The Bengals' revamped defense of potentially seven new starters gets NFL MVP Lamar Jackson on Oct. 11 in Baltimore and then goes on the road the next week in Indianapolis to play the old pro Rivers. After a home game against the Browns, which could be the first PBS game matching overall No. 1 quarterbacks since Carson Palmer beat Detroit's Matthew Stafford in 2009, the Bengals host Tennessee, the giant killer from last year's postseason.
December is a marquee month at PBS.
On Dec. 13 in a 1 p.m. game, the 8-8 Cowboys return to Cincinnati for the first time since Tony Romo beat them at the gun on a last drive in 2012 and marks Dalton's return as Dak Prescott's backup.
The next week on Monday night, Dec. 21, the Steelers come to town and the last two times they met in prime time at PBS there have been doozies featuring Pittsburgh's fourth-quarter comebacks culminating on the game's final play.
Then the season ends at PBS against Jackson's defending AFC North champion Ravens, the sixth time in the past ten seasons Baltimore has finished in Cincinnati and the eighth time in the last 11 they've met in the finale. The last time, three years ago in Baltimore, the Bengals famously knocked the Ravens out of the postseason on their last offensive snap of the season on a 49-yard touchdown pass from Dalton to wide receiver Tyler Boyd on fourth-and-12 with 44 seconds left.
But the opener may be the most intriguing matchup of all for so many reasons, starting possibly at the top with Burrow and Herbert. Burrow would face his old Buckeyes teammate, Pro Bowl pass rusher Joey Bosa. Bosa, off an 11.5-sack season, also gets another Bengal in his NFL debut, left tackle Jonah Williams, the club's first-round pick returning from a rookie year wiped out by a shoulder injury.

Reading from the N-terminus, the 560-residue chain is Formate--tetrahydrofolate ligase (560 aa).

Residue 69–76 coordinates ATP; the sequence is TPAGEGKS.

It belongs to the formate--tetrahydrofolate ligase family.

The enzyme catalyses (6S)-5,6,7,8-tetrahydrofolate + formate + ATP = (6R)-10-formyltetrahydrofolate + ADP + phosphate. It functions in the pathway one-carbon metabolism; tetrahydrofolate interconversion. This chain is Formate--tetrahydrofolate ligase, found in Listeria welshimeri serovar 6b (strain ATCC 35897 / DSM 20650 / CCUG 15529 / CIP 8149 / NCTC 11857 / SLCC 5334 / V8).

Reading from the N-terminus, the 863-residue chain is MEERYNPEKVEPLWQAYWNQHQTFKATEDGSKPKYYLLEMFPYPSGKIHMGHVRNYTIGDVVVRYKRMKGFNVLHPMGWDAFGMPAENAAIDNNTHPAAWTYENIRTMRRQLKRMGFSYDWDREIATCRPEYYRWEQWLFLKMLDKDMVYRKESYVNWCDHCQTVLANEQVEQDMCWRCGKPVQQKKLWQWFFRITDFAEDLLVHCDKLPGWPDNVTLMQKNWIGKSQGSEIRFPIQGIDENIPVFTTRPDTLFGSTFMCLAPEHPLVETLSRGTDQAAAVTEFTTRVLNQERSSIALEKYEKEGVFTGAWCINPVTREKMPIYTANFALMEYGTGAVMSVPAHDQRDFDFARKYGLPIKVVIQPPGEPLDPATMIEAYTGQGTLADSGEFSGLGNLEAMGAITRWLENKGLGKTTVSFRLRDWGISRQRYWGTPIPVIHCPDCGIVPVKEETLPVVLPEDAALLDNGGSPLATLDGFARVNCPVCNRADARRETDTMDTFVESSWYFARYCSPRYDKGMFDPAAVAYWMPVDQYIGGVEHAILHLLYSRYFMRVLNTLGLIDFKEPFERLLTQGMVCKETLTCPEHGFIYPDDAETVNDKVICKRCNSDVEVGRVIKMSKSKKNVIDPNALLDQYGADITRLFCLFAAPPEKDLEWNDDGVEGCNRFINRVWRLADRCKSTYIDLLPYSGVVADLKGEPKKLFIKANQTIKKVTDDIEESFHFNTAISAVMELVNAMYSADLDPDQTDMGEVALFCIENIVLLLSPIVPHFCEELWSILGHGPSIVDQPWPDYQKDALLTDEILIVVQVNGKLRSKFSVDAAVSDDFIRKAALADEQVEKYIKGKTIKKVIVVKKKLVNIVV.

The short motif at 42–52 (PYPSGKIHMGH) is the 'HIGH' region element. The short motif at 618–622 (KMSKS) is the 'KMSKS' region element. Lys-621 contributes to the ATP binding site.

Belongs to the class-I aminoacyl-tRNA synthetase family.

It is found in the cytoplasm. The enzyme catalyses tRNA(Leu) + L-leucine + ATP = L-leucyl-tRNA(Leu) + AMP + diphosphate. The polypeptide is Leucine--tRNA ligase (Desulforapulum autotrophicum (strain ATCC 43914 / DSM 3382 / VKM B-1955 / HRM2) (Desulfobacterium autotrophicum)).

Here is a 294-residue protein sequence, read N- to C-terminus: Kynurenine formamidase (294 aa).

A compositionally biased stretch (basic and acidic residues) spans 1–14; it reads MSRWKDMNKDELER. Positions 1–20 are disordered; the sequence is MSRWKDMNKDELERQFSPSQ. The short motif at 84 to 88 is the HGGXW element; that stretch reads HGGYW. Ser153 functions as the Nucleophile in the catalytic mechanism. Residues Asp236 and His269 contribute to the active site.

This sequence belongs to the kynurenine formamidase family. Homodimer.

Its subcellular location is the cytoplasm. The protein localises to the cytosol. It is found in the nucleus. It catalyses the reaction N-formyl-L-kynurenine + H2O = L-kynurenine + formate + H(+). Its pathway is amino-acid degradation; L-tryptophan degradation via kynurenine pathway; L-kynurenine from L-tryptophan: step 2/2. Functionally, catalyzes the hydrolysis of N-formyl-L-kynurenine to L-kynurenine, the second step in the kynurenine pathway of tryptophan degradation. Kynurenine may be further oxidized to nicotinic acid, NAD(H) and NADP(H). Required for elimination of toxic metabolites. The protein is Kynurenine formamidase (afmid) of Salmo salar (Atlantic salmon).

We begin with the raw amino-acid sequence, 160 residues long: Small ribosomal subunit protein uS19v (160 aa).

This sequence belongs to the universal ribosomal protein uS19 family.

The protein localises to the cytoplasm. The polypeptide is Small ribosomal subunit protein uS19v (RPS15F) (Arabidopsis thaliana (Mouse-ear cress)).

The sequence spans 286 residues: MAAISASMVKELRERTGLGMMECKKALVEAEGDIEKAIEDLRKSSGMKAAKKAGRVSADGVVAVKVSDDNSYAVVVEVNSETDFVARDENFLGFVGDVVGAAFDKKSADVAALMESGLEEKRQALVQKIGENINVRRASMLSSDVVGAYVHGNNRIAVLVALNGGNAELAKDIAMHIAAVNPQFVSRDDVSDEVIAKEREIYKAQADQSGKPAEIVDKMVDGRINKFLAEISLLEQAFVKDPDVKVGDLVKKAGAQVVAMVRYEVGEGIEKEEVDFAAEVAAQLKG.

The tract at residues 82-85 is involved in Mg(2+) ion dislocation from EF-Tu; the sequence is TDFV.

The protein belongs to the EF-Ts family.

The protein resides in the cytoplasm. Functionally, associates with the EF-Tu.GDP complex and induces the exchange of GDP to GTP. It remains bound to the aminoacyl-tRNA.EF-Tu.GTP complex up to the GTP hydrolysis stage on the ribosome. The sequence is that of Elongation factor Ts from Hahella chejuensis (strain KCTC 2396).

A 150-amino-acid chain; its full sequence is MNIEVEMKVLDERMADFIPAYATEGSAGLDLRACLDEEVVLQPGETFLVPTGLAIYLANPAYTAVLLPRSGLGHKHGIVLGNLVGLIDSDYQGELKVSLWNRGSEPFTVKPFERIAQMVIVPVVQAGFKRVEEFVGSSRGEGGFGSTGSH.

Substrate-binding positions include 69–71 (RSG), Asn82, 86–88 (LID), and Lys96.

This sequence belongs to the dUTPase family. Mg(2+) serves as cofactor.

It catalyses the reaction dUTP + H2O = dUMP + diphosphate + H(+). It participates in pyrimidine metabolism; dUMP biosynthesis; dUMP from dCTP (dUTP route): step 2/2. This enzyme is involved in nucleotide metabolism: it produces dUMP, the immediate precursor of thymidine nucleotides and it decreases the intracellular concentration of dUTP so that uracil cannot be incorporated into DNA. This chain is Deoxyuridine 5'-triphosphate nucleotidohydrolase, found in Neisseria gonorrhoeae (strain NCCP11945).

It's even got something for the historians. The Bengals played the first game of their history against the Chargers on Sept. 6, 1968 in San Diego, a 29-13 loss quarterbacked by Dewey Warren. Warren, a sixth-round pick out of Tennessee, came off the bench to start for the injured John Stofa and is one of three rookie quarterbacks to start a Bengals Opening Day along with Cook and Dalton and Burrow poised to be the fourth.
It's also quite a first four days for Jonah Williams. On the other side of Bosa is Melvin Ingram, off a third straight Pro Bowl and a seven-sack season. Myles Garrett is waiting in Cleveland with his 30.5 career sacks in 37 games. He had ten sacks in ten games last season before he was suspended for a player safety violation.
As they did last year, the Bengals open the preseason in Kansas City, only this time the Chiefs are the defending champs when they play during the weekend of Aug. 13-17 on a date to be announced. Old friend Mike Zimmer comes back to PBS the next week with his Vikings and the annual pre-season finale against the Colts is set for PBS Sept 3 or 4.
Taylor has no plans to alter his routine after looking at the schedule with one season under his belt. In his first season he dealt with a London game and trips to Seattle and Oakland.
"There's nothing that would make me change my approach," Taylor said. "Our travel is significantly less. It looks like the farthest west we go is Houston."